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102-year-old Clinton delegate recalls when women couldn't vote

Jerry Emmett remembers when the 19th Amendment gave women the right to vote, and now she is helping her favorite female politician win the presidential nomination.

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    Supporter Jerry Emmett holds signs before a campaign rally for Democratic presidential candidate Hillary Clinton at Carl Hayden Community High School in Phoenix, Ariz., March 21, 2016.
    Mario Anzuoni/Reuters
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On Tuesday night, the Democratic National Convention made history by extending the party's nomination for president to a woman for the first time ever. It was a big, glass-ceiling-shattering moment for Hillary Clinton and for women in general, but perhaps most significant for 102-year-old Geraldine “Jerry” Emmett from Arizona.

Mrs. Emmett is one of the few women alive today born before the 19th Amendment gave women the right to vote in 1920. Over the course of her lifetime she went from riding in a horse and buggy to flying on an airplane to the convention in Philadelphia, where she pledged her state’s delegates to Mrs. Clinton.

Emmett's story gives insight into Clinton's appeal during a race in which she has struggled with likability.

“Oh, I never thought I’d see a woman in a presidential election. When I was growing up, women could be teachers, secretaries or nurses – and my mother was snubbed at our church for working at all,” Emmett told the Arizona Republic. “That a woman would have this role in the political process ...” she trails off and shakes her head.

Emmett says she remembers how excited her mother and the other ladies in the town of Gilbert, Ariz., (pop. 450) were to vote for the first time. The attitude was infectious and Emmett could not wait to vote herself.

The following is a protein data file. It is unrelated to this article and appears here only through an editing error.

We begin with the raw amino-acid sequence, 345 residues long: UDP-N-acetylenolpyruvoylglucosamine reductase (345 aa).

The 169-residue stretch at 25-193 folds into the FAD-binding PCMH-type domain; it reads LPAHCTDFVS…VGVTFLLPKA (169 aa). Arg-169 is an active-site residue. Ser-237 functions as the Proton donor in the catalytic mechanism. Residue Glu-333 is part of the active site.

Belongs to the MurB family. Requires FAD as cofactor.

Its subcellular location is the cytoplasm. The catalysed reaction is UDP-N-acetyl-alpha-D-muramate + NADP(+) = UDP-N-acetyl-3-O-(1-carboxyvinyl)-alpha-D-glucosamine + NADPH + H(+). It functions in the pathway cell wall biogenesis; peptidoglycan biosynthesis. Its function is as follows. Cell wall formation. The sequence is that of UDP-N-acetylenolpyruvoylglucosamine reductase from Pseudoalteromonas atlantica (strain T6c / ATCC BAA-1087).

"I was just was so happy when Arizona gave women the right to vote,'' Emmett told Peter Alexander on NBC Nightly News. "I think I was 8 years old, and we all went out and said 'Hooray!' "

Her first votes were cast for George W. P. Hunt, the first governor of Arizona, and then President Franklin D. Roosevelt.

FDR, who adeptly guided the US out of the Great Depression and through World War II, made an impression on Emmett and she has voted Democrat ever since. Part of why she supports the Hillary Clinton campaign, she says, is because the Clintons remind her of the Roosevelts in their team mentality and commitment to international policy and negotiation.

Emmett has admired Mrs. Clinton for her entire career and founded the Hillary Clinton Fan Club back when Bill Clinton was president, she told the Phoenix New Times.

“I knew even then she was the backbone of that outfit. I knew she would eventually be somebody on her own," Emmett told the Arizona Republic.

More than two decades later, Emmett traveled to the DNC as an honorary delegate her best friend Carolyn Warner, a superdelegate also from Arizona. Over their years of friendship, Emmett has worked on all of Warner's campaigns, and Warner has introduced Emmett to Barack Obama, Jimmy Carter and, of course, Hillary Clinton.

Regardless of whether Clinton wins the presidency in November, her nomination is a historic moment that will positively impact the future of women in politics. 

Throughout the election season, some have accused Clinton of embodying a trickle down approach to feminism that hinges on her position as wealthy, married, and white while failing to be intersectional or to support the women who really need it. But for women like Emmett – who have personally experienced the struggles of the past juxtaposed with the opportunities of the present, and who can see the political landscape through a wide angle lens – Clinton’s nomination is a much more significant victory.

“When a woman becomes president I’ll be very, very pleased. I will decide that this country is going in the right direction," Emmett told The Arizona Republic. She is optimistic about Clinton’s chances, in fact she already has a dress picked out for the inauguration.

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